a.   The Remove Intraproto Frequencies control indicates whether peaks that belong to already existing prototype patterns from an earlier run should be removed from consideration. This can help to avoid duplicate entries if several prototype pattern-detection runs are applied and the protos entity is not purged between runs.

b.   The Number of Frequencies in Proto Min and Max controls set the minimum and maximum numbers of frequencies a prototype pattern can contain. For proteins, a good starting point are the values 3 and 8, respectively. This option can also be used to selectively detect spin systems (e.g., glycines or AMX spin systems). For this, Min should be set to the number of expected frequencies minus one (to account for coinciding frequencies); and Max should be set to the number of expected frequencies plus one.

c.   The Number of Iterations control governs the number of extension loops that can be run for each seed peak.

d.   You can use the Frequencies per Iteration control to specify how many candidate frequencies to add to the prototype pattern in each extension loop (usually one or two).

The next set of controls to set are the tuning parameters: the number of contacts required for a candidate frequency to be eligible or membership in a developing prototype pattern. For a prototype pattern containing 2, 3, 4, or more frequencies, you should enter at least how many COSY, COSY, and TOCSY, and COSY and TOCSY and NOESY contacts should have a new frequency to be considered as a candidate. All the values should be 0 and any number entered for N frequencies should be the required number for N-1 frequencies.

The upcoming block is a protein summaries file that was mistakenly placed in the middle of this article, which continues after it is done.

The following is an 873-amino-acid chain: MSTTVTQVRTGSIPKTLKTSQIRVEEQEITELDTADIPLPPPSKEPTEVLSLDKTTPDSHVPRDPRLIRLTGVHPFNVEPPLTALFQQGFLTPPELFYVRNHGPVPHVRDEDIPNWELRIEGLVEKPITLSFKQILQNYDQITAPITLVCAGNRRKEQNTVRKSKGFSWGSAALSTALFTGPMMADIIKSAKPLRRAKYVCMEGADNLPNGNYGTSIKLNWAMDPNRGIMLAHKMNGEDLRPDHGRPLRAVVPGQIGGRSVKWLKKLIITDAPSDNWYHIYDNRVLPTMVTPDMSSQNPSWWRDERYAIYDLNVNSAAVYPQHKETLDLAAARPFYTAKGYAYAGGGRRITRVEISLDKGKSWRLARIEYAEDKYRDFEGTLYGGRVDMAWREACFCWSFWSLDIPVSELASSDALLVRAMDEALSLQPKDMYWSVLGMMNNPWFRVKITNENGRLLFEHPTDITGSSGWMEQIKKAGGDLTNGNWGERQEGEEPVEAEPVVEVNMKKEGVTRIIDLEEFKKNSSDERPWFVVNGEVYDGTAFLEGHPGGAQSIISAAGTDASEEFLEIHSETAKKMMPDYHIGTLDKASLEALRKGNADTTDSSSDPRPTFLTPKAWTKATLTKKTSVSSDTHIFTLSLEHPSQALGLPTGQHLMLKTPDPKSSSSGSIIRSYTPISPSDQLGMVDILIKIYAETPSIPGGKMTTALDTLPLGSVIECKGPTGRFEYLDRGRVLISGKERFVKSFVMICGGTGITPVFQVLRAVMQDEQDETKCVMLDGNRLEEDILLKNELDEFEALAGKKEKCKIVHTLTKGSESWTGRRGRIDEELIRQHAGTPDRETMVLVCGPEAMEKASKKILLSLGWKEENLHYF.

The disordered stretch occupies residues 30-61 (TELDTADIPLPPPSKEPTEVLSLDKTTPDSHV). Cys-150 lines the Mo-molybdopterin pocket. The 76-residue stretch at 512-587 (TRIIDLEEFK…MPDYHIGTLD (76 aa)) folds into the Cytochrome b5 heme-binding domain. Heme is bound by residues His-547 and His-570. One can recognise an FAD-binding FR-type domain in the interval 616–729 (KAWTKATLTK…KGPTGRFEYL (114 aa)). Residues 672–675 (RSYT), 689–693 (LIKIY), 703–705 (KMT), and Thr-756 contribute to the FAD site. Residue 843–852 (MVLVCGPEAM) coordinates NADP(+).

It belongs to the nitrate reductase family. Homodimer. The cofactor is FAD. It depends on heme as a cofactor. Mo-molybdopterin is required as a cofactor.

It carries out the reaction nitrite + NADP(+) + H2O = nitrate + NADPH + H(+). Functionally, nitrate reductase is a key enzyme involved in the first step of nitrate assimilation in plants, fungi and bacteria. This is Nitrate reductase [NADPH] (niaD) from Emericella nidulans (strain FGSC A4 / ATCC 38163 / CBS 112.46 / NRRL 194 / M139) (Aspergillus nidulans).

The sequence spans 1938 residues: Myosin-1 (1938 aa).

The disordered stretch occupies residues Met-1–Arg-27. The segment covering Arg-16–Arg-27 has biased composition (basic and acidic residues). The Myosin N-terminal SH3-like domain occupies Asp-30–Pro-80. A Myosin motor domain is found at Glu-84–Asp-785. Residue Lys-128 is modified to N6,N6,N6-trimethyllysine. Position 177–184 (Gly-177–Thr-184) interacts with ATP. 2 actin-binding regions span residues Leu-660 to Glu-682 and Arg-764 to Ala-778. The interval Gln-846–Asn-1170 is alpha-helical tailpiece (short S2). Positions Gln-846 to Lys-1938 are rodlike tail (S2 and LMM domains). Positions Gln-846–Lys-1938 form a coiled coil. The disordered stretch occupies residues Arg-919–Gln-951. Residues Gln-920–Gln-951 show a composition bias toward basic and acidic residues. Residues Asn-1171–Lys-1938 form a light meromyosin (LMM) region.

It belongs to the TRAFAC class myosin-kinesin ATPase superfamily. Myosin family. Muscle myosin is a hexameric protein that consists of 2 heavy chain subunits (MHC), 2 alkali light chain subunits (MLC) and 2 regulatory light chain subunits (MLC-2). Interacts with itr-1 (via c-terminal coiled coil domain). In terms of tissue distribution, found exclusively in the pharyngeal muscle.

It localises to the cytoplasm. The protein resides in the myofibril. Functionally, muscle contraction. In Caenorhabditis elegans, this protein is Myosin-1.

The last controls to set are the ppm filter definitions. You may impose filtering conditions to select out any unwanted prototype pattern, based on the number of frequencies in certain chemical-shift ranges. For proteins you might specify, for example, that between 6 and 12 ppm there should be only one frequency, and between 3 and 5.5 ppm there should be at least one and at most three frequencies.

You can remove peaks that are already part of earlier detected spin systems from consideration by setting the Remove first control to True. You can specify the number of standard deviations to be used in chemical-shift comparison by setting the Max Std Dev control. Output Level can be set to Quiet, Low, Medium, or High. Finally, you must define the inter-spectrum chemical-shift tolerance between TOCSY and COSY spectra and between TOCSY and HSQC spectra.

With the Assign/Collect Prototype Patterns/3D Homonuclear menu item, you should first set the experiment you want to use, then, similar to the method used in the 2D Systematic Search menu item, you must specify the seed area and the expansion area in ppm (e.g., Seed area W3 Low and High). Then you should define which two frequencies from each seed peak to use as the two first frequencies of a new prototype pattern (Use seed peak W3 True/False, W2 True/False, and W1 True/False). You must also define what dimension of a candidate peak is to be used as a new frequency in the spin system (Use exp. peak W3 True/False, W2 True/False, and W1 True/False). The remaining controls are set like those discussed under the 2D Systematic Search menu item.

Under this option you can choose from three different methods:

The options for Triple Resonance are:

If you would like to use a different combination of spectra, you can use the Assign/Collect Prototype Patterns/User Settable menu item. You have to define a primary spectrum (e.g., an HSQC or an HNCO) and secondary spectra (e.g., an HSQC-TOCSY or a pair of HNCACB and CBCA(CO)NH). You also have to specify in which direction the search should proceed and what the expected atom types found along each dimension are.